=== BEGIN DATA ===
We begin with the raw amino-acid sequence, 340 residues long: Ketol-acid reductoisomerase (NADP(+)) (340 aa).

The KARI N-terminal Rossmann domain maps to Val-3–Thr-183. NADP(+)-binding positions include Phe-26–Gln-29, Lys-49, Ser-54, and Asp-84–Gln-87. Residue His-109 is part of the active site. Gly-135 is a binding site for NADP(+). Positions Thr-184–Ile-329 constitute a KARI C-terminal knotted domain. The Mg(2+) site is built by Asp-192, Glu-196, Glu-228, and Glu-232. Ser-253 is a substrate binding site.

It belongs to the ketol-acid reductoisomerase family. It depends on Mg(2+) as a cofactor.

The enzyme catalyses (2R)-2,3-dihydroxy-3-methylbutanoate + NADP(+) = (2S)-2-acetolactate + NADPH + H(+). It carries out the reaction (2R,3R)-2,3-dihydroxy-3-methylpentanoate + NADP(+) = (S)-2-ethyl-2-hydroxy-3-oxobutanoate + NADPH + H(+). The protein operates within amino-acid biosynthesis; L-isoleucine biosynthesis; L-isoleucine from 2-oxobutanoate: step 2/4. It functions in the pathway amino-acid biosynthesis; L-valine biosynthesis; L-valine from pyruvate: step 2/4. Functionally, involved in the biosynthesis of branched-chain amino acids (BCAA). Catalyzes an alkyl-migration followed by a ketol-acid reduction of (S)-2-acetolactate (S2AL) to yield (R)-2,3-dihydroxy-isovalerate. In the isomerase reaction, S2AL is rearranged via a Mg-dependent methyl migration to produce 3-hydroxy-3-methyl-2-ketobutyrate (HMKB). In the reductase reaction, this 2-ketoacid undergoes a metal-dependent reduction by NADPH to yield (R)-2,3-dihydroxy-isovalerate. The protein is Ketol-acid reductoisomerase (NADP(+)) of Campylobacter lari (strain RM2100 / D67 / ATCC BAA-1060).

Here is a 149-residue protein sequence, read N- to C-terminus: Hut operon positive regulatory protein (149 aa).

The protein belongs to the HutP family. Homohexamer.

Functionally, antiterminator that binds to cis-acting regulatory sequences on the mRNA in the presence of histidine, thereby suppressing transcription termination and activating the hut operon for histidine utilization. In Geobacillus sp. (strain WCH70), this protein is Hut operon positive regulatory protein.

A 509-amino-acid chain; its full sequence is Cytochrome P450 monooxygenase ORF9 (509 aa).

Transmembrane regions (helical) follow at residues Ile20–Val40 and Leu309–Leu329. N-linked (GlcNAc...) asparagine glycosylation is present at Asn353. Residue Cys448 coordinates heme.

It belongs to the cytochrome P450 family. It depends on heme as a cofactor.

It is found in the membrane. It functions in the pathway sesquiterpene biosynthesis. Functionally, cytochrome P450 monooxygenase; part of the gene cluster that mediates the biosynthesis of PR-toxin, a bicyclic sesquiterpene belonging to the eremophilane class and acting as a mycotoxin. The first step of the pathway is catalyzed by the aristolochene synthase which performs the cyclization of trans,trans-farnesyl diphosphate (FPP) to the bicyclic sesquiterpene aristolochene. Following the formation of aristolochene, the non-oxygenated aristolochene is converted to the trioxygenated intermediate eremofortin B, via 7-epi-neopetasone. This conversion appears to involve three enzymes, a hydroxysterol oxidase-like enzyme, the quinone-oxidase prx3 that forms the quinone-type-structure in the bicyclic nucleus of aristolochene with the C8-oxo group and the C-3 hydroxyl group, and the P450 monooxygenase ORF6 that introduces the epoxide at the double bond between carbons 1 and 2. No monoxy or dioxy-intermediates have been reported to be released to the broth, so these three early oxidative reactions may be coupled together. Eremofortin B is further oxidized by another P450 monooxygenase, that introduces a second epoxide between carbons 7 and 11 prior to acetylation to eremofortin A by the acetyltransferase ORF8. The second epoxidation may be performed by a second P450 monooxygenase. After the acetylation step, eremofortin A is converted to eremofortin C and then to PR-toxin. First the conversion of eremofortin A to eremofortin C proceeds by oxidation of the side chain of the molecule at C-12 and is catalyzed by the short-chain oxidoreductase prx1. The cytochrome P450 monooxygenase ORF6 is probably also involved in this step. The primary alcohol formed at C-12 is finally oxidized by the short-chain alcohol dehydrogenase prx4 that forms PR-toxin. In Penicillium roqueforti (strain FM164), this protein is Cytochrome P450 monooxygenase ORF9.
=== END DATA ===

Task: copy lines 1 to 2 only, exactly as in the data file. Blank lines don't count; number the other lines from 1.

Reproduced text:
We begin with the raw amino-acid sequence, 340 residues long: Ketol-acid reductoisomerase (NADP(+)) (340 aa).

The KARI N-terminal Rossmann domain maps to Val-3–Thr-183. NADP(+)-binding positions include Phe-26–Gln-29, Lys-49, Ser-54, and Asp-84–Gln-87. Residue His-109 is part of the active site. Gly-135 is a binding site for NADP(+). Positions Thr-184–Ile-329 constitute a KARI C-terminal knotted domain. The Mg(2+) site is built by Asp-192, Glu-196, Glu-228, and Glu-232. Ser-253 is a substrate binding site.